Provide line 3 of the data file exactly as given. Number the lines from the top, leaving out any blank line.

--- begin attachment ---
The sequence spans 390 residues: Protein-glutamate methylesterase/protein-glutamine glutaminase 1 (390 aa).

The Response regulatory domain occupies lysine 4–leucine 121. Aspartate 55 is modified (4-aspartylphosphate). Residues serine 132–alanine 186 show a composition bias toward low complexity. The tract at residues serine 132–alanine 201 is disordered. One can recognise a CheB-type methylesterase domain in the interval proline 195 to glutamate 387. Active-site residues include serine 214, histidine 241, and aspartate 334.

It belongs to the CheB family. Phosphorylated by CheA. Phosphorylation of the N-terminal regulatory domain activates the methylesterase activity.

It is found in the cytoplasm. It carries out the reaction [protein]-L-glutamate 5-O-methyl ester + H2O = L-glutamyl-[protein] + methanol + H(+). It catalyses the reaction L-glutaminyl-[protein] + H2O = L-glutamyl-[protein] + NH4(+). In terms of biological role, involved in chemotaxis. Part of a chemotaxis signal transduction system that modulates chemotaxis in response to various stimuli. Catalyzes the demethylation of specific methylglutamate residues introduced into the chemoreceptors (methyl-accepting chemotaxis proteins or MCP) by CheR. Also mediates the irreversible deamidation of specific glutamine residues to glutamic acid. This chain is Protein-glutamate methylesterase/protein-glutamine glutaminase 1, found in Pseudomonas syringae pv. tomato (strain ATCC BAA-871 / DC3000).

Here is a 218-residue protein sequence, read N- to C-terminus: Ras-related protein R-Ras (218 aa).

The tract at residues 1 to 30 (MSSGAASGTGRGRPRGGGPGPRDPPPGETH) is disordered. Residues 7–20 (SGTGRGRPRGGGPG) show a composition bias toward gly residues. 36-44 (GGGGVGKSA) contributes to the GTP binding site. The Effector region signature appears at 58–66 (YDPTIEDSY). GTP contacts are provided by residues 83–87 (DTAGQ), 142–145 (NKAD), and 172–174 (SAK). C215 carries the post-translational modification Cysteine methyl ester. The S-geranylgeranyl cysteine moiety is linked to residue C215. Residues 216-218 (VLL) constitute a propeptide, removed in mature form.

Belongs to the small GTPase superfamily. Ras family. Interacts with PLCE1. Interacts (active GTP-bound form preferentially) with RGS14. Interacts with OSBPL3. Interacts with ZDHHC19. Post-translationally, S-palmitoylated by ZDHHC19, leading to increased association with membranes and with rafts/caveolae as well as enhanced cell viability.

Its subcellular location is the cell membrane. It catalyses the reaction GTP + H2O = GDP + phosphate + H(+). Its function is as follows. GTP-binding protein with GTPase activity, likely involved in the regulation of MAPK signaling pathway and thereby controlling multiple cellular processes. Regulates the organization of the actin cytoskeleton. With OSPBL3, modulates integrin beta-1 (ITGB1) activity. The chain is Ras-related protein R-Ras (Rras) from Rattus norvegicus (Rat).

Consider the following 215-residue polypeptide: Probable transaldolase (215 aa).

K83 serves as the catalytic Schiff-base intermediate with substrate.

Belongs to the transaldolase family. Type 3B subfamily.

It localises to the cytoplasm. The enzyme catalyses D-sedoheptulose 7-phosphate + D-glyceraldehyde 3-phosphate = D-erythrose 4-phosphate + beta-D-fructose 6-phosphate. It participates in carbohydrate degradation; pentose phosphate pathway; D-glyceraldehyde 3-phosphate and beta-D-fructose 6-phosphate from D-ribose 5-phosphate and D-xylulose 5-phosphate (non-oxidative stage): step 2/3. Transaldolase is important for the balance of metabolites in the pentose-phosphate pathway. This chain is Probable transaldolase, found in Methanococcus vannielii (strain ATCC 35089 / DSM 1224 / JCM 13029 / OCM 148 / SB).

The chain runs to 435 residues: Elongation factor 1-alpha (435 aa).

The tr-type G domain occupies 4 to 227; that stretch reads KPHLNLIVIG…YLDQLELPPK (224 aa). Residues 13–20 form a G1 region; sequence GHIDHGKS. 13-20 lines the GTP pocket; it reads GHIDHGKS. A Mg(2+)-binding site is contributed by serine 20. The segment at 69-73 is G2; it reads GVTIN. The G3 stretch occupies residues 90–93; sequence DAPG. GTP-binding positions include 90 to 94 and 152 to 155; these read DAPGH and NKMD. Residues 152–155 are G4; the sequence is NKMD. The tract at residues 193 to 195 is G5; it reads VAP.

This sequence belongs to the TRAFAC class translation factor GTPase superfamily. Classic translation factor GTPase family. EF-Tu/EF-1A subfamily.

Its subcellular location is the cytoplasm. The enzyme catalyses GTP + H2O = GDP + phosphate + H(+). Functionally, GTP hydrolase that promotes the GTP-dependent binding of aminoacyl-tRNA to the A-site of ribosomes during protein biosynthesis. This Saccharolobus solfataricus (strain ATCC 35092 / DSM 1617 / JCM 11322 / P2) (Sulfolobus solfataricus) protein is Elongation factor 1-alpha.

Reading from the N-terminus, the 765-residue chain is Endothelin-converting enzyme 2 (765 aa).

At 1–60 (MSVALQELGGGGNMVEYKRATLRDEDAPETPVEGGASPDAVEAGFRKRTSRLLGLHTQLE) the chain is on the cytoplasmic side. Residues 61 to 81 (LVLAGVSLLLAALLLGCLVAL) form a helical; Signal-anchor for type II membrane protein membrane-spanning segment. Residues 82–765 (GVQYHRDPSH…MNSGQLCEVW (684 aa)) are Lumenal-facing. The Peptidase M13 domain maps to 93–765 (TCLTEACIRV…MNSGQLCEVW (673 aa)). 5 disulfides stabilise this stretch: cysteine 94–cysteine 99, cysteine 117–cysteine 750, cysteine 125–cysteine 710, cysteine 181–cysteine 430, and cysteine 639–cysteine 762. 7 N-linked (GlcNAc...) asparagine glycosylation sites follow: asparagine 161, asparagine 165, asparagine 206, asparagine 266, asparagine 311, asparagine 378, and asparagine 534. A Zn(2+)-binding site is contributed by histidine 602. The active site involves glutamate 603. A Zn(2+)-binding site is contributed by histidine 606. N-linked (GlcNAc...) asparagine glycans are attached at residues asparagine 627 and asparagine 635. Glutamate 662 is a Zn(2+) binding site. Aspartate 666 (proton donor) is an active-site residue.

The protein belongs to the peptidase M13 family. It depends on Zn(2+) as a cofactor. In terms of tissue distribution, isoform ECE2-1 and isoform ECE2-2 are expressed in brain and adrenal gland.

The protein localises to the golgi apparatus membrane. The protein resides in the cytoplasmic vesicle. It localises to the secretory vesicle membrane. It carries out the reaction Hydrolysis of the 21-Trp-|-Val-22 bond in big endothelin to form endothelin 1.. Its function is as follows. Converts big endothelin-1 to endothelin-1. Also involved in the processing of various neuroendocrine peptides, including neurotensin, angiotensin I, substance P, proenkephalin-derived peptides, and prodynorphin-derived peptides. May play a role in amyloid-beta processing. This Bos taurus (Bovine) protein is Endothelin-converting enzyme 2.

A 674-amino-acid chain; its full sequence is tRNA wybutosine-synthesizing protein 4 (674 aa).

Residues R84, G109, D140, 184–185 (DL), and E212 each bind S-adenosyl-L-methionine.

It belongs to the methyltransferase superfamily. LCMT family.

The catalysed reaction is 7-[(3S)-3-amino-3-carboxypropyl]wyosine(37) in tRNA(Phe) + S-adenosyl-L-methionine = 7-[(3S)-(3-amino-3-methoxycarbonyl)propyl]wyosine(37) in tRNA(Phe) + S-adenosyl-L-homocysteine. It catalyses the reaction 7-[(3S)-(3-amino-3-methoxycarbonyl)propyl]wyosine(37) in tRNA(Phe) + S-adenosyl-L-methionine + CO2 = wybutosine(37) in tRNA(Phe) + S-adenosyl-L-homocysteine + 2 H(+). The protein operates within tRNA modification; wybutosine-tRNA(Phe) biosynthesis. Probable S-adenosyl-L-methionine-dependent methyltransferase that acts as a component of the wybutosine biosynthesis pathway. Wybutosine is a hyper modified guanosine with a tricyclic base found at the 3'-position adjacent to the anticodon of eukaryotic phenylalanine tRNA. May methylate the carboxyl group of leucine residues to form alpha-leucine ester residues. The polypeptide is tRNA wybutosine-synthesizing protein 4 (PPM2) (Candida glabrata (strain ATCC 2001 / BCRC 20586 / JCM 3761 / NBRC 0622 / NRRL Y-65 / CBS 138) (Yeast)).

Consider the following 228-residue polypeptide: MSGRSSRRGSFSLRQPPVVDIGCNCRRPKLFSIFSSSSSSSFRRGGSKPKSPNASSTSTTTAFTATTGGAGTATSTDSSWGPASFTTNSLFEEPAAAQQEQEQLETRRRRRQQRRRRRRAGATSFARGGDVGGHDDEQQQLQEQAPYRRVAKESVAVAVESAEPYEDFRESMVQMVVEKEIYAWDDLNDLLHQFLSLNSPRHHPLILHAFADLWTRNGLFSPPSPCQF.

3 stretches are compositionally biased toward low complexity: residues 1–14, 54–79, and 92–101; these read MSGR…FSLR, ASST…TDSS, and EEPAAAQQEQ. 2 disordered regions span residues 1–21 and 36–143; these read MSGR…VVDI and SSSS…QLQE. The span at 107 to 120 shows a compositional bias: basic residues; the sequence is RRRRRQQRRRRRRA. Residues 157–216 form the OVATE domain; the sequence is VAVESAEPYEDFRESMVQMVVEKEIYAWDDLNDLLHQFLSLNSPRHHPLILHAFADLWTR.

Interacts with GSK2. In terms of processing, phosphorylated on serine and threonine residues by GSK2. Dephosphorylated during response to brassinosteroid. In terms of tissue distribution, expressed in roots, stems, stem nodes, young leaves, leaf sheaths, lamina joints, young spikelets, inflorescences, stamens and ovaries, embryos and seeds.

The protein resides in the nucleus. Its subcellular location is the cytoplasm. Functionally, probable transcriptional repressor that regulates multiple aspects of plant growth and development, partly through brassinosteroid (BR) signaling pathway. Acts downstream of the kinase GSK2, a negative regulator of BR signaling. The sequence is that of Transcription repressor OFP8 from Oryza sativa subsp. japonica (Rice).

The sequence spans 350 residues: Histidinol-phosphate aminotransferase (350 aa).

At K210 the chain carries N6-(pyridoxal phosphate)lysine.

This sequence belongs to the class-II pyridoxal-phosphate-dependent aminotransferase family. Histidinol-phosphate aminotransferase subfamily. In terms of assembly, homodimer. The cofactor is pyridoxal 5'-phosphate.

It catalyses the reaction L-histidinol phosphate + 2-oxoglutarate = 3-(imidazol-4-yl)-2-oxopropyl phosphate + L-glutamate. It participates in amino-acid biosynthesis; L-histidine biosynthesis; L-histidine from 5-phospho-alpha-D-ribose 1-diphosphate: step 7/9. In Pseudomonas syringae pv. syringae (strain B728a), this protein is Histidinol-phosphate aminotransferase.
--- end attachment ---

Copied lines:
It belongs to the CheB family. Phosphorylated by CheA. Phosphorylation of the N-terminal regulatory domain activates the methylesterase activity.